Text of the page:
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June 11, 2014

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Park signwriters flunk English test

A number of English-language signs in Zhongshan Park have been taken down after being described as gibberish by Internet users, the Changning District government said yesterday.

The problem came to light on Sunday when a Weibo user posted comments about the information board beside a bronze bell in the park.

The translation was “pure nonsense” and “shameful,” the person said, adding that it resembled “the work of a junior middle school student.”

The wording on the offending sign was: “Original big bronze according to historical records: in 1865, American manufacturing, New York, originally shipped in 1881, Originally in the public concession will fire lookout, as Shanghai’s first fire bell, displace to park in 1922, for visitors to watch in 1958 in the steel-making lose whereabouts during the clock according to the historical records of generic.”

For those unfamiliar with gobbledygook, the Chinese version of the sign roughly translates as: “In 1881, a bell cast in New York in 1865 was shipped to Shanghai and installed in the watchtower of a fire station in the Shanghai International Settlement. It was the city’s first fire bell. In 1922 it was relocated to the park but went missing in 1958 at a time when demand for metal was high due to people operating backyard furnaces. The bell on display today is a replica of the lost bell.”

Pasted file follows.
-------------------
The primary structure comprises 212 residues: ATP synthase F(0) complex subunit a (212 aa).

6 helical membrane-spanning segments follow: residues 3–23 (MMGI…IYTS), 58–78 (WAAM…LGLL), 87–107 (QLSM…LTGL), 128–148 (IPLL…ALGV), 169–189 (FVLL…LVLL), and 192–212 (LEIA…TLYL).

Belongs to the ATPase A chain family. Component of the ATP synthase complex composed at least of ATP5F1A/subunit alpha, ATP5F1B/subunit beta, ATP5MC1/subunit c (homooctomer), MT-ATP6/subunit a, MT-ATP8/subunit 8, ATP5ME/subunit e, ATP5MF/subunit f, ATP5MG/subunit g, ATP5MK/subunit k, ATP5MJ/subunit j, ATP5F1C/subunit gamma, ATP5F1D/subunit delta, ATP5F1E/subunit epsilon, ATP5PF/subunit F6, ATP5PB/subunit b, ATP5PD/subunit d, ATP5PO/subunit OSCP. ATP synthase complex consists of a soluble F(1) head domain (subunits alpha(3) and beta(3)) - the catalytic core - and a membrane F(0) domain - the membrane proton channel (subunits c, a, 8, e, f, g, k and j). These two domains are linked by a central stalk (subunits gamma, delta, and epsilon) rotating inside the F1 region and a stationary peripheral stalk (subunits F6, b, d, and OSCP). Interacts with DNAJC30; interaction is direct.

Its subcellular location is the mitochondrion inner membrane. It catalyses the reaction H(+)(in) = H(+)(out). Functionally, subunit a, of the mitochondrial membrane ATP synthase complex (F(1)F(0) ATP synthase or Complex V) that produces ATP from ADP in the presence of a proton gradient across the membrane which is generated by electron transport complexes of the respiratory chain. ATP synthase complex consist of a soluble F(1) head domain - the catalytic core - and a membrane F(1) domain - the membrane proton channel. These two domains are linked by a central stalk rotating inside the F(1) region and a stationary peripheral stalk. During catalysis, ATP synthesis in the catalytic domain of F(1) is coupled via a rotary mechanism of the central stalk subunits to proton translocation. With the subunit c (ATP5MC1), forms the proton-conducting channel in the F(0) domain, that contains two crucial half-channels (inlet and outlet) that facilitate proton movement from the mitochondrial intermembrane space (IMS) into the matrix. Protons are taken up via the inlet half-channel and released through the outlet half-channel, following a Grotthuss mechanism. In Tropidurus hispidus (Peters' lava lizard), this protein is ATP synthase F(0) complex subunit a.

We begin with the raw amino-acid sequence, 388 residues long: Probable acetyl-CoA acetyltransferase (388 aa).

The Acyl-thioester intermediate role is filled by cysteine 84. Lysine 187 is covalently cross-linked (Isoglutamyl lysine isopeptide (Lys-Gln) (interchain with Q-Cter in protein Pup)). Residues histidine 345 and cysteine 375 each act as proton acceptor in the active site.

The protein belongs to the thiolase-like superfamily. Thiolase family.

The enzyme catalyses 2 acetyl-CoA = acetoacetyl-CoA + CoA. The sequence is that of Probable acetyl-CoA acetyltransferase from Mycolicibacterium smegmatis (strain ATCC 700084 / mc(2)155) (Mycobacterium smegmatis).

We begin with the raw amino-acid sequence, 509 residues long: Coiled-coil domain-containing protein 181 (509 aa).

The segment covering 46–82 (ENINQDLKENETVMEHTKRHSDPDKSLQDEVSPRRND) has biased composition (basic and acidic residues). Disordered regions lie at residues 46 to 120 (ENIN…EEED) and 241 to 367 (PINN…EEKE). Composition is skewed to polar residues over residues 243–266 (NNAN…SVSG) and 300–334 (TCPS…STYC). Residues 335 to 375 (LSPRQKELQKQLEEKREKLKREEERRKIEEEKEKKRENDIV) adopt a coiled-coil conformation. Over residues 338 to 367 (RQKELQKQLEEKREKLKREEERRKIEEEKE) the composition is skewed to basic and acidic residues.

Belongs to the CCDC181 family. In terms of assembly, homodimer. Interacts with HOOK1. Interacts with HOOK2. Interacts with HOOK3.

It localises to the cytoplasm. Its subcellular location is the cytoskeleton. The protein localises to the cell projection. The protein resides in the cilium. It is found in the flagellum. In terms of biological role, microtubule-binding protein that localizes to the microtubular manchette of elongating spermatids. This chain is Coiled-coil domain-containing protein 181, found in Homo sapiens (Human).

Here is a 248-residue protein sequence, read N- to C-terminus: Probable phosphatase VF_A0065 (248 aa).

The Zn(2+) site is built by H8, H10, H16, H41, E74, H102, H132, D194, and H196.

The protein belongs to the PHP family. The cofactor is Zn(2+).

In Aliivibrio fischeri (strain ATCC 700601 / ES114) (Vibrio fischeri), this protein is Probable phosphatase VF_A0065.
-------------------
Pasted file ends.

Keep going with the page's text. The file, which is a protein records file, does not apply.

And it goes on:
Another Internet user said: “The translation was unintelligible, which is ridiculous as there are so many expats living in Changning.”

The district government said it has told the local parks authority to remove all of the signs and not replace them until they have been properly translated by experts at the Shanghai International Studies University.

On a trip to the park yesterday, Shanghai Daily found almost all of the English-language signs had been removed.

Almost ... but not all.

One area of the park was described as “Grove Shrug Shows,” while another was poetically titled “Aromatic Nursery Songs Red.”

A stone pavilion carried a sign that read simply: “Shiting.”


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